Thomas's reality on the world is a good read. The first half of the book shows in great detail the status of the world. He in very clear detail shows how population for the third world is going through the roof. Then he discusses the impact from that unrestrained growth. This growth has a huge impact on other things and vice versa. Growing populations need more energy. As they burn that energy damage from pollution grows and the demand on supply increases pushing up price. Friedman's discussion of this angle is excellent. It is clear, concise, and very believable. Christians who read it will swear they are reading a description of the last days, though Mr. Friedman doesn't talk about that. He says the pressure from this situation demands a "Green Revolution".
His ideas on how to start this revolution is really thought provoking. He has very specific ideas like a new electrical grid system for the country or how to use R&D monies to prime the research pump. Friedman's ideas do seem to rely heavily on optimism and humanism. His descriptions are very clear and entertaining. He has some little known stories that really enrich the story and do give hope. The stories make the issue real and not some vague ideology ex-liberals like to preach.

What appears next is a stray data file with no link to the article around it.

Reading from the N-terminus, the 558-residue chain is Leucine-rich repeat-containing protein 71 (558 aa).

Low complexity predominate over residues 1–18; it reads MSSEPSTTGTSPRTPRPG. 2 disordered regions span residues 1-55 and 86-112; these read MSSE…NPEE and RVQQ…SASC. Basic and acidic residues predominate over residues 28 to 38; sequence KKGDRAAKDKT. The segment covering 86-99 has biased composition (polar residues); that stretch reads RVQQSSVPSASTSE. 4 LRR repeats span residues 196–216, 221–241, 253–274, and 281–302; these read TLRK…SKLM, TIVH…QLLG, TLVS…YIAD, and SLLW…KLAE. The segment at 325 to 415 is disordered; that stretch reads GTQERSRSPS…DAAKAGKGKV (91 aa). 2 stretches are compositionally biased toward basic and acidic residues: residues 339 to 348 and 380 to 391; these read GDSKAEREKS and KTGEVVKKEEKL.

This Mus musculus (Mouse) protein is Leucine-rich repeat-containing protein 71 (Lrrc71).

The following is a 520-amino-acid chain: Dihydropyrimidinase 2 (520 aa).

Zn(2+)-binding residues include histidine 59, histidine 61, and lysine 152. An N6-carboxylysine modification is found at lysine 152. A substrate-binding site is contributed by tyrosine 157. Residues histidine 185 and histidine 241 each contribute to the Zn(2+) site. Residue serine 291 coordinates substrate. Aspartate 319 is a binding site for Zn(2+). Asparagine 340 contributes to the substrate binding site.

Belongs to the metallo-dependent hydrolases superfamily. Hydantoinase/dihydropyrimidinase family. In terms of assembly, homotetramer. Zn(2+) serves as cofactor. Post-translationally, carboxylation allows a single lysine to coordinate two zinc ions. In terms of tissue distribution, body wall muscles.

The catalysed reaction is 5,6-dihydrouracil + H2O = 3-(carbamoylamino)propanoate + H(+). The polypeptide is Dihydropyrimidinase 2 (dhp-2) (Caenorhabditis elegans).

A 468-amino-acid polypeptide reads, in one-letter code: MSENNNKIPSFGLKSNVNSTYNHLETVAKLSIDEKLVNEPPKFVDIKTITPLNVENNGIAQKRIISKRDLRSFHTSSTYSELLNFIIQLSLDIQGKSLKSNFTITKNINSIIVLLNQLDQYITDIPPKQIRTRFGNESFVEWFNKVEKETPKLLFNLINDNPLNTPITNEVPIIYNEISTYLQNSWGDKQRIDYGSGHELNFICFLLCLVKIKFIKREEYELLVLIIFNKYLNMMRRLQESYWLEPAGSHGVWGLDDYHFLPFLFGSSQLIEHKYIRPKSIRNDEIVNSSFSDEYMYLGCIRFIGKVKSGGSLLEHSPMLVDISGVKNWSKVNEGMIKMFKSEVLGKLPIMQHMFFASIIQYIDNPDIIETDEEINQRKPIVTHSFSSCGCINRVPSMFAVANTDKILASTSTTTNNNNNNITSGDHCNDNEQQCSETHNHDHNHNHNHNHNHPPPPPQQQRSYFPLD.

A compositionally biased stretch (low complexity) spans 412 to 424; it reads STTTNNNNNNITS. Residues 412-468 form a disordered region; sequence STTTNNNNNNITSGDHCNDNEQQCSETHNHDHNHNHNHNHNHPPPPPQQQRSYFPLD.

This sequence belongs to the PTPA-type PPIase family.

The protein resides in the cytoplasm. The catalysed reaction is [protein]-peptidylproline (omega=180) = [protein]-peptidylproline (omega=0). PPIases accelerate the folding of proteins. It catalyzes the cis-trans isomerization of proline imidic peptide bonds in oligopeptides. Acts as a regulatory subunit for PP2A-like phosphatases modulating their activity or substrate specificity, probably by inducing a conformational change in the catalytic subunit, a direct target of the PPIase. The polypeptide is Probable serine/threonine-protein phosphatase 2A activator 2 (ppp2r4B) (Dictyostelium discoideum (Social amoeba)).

He does have some ideas worth exploring on the policy front. The recent President elect's radio speeches sound like he has read this book. I am sure we all will see these ideas debated on TV news over the next year or so. That is why I think everyone should read this book. It will help you understand events.
Having set the scene, Friedman then launches into a solution which involves a greening of the world. And this should occur not just in the USA and other industrialised countries but must reach into China and the newly developing world. Again, hard to argue here. However, I feel that the means that he proposes this greening is somewhat wishy washy. Greening will require significant market reforms. The world will need a carbon tax at least; more likely, there will be a need to develop a full carbon trading system. But herein lies the problem. The US has already rejected "cap and trade". Not a great start. Here in Australia where this reviewer resides, there is a fierce debate at present as to the need for any intervention at all. The government seems to be losing popularity by the day as it pushes a market based agenda. This is a shame. Hard choices need to be made.
In spite of my reservations, I enjoyed Friedman's book. He is a fine journalist at the top of his craft. His influence is significant and he has a loyal fan base. I only wish that he could be more hard headed. We are facing a serious challenge at the global level. This will require severe medicine. Friedman could have produced a better book by recognising this fact with greater determination.